Over 1 million Americans are suffering from a movement disorder commonly known as Parkinson’s Disease (PD). This health condition starts to show for people who are aged 50 and above. However, there are some individuals that experience it even in their early 30s or 40s. So what is this Parkinson’s Disease all about?

Parkinson’s Disease Explained

  • PD is a neurological condition that slowly progresses as we age. The loss of certain brain cells such as dopamine is the one responsible on why this disease exists in the first place. Dopamine is important as it helps on creating smooth muscle movement throughout different parts of our body. The loss of dopamine cells has been studied by various researchers worldwide to find the cure for the disease.

Motor Symptoms

  • Tremor/trembling in the arms, jaw, legs, or face
  • Slow movement known as bradykinesia
  • Stiffness in the limbs and torso
  • Impaired balance and gait dysfunction

Non-Motor Symptoms

  • Anxiety
  • Depression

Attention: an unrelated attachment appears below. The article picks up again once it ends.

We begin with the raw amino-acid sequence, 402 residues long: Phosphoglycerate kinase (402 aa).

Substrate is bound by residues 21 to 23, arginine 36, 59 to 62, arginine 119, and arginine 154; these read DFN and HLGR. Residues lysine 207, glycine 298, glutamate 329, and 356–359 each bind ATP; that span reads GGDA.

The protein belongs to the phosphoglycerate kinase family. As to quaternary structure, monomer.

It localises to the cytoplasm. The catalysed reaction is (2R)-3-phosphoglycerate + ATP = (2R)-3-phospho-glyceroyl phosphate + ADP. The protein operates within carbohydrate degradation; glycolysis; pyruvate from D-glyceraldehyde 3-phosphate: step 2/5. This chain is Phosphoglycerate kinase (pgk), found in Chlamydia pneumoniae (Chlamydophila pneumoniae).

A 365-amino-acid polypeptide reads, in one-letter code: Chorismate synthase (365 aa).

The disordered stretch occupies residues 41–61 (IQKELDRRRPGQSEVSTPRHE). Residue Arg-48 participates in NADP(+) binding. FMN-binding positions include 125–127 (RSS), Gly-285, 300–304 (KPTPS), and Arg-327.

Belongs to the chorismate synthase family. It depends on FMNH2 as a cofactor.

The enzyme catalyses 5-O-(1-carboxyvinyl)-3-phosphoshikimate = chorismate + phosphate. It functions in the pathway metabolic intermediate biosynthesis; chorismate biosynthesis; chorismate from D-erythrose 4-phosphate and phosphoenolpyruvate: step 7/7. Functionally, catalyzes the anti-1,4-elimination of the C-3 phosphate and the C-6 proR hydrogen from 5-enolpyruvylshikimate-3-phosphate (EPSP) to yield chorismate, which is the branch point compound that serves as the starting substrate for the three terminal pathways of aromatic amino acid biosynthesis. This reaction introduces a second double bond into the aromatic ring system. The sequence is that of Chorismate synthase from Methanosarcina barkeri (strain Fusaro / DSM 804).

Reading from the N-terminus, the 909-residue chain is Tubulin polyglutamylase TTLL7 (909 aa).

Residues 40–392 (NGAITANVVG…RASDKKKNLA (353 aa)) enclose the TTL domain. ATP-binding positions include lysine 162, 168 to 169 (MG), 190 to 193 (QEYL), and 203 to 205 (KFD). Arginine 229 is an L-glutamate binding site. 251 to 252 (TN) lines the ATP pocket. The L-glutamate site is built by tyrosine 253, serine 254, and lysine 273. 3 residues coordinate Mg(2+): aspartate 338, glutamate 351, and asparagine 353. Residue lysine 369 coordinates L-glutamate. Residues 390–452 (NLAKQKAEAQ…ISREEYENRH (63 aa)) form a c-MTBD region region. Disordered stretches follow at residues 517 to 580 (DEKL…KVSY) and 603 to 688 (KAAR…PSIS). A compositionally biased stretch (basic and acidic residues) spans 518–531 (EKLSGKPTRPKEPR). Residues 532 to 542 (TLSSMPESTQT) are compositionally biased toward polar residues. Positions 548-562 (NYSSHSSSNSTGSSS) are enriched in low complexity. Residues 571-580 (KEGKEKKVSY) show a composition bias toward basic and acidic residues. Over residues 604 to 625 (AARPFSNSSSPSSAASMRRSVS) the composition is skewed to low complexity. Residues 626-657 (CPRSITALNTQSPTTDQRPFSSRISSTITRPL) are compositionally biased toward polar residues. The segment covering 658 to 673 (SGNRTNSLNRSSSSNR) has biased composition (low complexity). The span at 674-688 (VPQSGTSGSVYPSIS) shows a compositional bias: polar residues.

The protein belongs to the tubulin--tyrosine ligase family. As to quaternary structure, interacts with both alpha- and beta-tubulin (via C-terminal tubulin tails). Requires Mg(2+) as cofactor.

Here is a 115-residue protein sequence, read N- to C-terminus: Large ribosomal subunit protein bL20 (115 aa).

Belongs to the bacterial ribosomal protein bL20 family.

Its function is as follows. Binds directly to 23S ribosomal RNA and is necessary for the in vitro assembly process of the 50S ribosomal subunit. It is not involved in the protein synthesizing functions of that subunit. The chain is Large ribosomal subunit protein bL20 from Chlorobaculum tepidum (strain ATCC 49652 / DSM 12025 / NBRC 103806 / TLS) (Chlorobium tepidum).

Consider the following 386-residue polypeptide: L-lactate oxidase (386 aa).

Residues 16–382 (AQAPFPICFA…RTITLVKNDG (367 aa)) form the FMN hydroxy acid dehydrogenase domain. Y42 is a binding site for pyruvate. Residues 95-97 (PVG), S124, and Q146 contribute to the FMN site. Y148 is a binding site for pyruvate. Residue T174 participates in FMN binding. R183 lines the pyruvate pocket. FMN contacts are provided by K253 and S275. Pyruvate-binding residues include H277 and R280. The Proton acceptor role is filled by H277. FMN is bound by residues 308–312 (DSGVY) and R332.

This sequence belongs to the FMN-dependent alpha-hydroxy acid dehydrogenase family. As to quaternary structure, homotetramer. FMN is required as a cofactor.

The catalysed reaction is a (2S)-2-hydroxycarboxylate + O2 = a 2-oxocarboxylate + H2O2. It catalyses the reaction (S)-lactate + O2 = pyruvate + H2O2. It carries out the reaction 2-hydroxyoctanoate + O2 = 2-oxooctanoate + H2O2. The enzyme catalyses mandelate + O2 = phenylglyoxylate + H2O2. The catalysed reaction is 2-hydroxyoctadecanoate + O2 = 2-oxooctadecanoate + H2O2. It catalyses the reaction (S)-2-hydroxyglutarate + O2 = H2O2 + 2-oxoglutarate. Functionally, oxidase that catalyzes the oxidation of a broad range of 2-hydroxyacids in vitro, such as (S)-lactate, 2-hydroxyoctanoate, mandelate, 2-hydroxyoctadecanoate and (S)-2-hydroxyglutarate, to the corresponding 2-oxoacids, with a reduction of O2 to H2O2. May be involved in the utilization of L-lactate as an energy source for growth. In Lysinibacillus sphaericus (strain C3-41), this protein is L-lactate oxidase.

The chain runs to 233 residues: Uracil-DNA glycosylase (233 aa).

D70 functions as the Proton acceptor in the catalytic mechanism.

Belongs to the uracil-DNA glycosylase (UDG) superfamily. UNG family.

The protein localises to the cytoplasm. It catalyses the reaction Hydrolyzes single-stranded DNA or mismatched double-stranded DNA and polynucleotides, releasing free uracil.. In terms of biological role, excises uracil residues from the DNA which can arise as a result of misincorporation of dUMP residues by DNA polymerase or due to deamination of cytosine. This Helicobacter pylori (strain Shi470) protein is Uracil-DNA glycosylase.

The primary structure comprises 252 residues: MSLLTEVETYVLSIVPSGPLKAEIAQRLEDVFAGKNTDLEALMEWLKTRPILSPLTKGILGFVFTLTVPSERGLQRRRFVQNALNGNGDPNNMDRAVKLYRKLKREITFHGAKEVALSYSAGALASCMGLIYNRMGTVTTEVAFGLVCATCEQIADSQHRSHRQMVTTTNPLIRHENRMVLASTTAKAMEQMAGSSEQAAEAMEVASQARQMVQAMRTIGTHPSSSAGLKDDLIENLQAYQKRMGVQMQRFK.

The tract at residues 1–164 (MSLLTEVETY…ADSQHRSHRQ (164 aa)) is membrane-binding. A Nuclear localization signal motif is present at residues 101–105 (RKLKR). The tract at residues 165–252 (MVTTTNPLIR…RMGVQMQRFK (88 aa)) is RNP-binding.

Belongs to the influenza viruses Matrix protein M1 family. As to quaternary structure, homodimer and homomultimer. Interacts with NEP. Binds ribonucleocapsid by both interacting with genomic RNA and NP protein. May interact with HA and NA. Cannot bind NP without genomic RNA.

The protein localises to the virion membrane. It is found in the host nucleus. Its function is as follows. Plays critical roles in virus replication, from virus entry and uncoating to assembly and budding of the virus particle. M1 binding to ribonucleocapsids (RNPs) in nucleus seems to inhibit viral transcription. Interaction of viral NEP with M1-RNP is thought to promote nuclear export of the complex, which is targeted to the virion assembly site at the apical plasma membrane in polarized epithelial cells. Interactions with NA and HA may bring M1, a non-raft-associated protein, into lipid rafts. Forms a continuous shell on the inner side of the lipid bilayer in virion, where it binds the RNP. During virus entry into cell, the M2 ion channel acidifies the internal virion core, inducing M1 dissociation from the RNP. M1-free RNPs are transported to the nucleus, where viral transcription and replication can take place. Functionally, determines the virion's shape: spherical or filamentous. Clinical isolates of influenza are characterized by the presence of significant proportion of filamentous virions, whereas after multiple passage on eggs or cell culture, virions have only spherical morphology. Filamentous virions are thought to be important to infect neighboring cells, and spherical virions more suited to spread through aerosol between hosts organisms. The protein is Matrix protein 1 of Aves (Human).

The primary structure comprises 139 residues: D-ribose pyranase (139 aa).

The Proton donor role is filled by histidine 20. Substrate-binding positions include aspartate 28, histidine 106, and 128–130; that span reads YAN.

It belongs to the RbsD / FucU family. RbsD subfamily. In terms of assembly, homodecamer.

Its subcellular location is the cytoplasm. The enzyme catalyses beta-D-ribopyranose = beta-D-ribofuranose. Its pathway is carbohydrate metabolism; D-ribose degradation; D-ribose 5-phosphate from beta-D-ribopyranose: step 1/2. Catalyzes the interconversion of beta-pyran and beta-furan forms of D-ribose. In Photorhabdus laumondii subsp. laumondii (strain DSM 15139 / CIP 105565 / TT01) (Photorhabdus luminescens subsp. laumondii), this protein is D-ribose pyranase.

• Fatigue
  • Soft speech
  • Insomnia
  • Loss of memory
  • Vivid dreams and dream enactment


  • Taking medication is the recommended treatment for PD just like any other movement disorders. In its early stages, there are different kinds of oral treatment that is effective to reduce the symptoms. However, keep in mind that side effects may show despite its effectiveness. That’s why seeing a neurologist first is important so that he/she can monitor the effects of your medication, manage side effects, and give you tips and advices for such.
  • For about 10 years or so, patients will begin to develop changes in their symptoms that will lead to a condition called dyskinesias. When this happens, frequent dosing is needed and some alternative treatment are required.
  • An option of this alternative treatment is undergoing a Deep Brain Stimulation (DBS). It is proven to lessen the tremors or uneasy movement for people who have PD. DBS uses electrodes, or wires, that are surgically implanted directly to the brain. It is then connected to a pacemaker-like battery implanted in the chest. The battery is programmed to deliver small amounts of electricity to correct abnormal parts in the brain.
  • Another option is the Duopa therapy. This is a gel infusion that is instead of taking orally, it is delivered directly into the intestine by the use of a surgically inserted tube that is connected into an external pump where the medication is contained.

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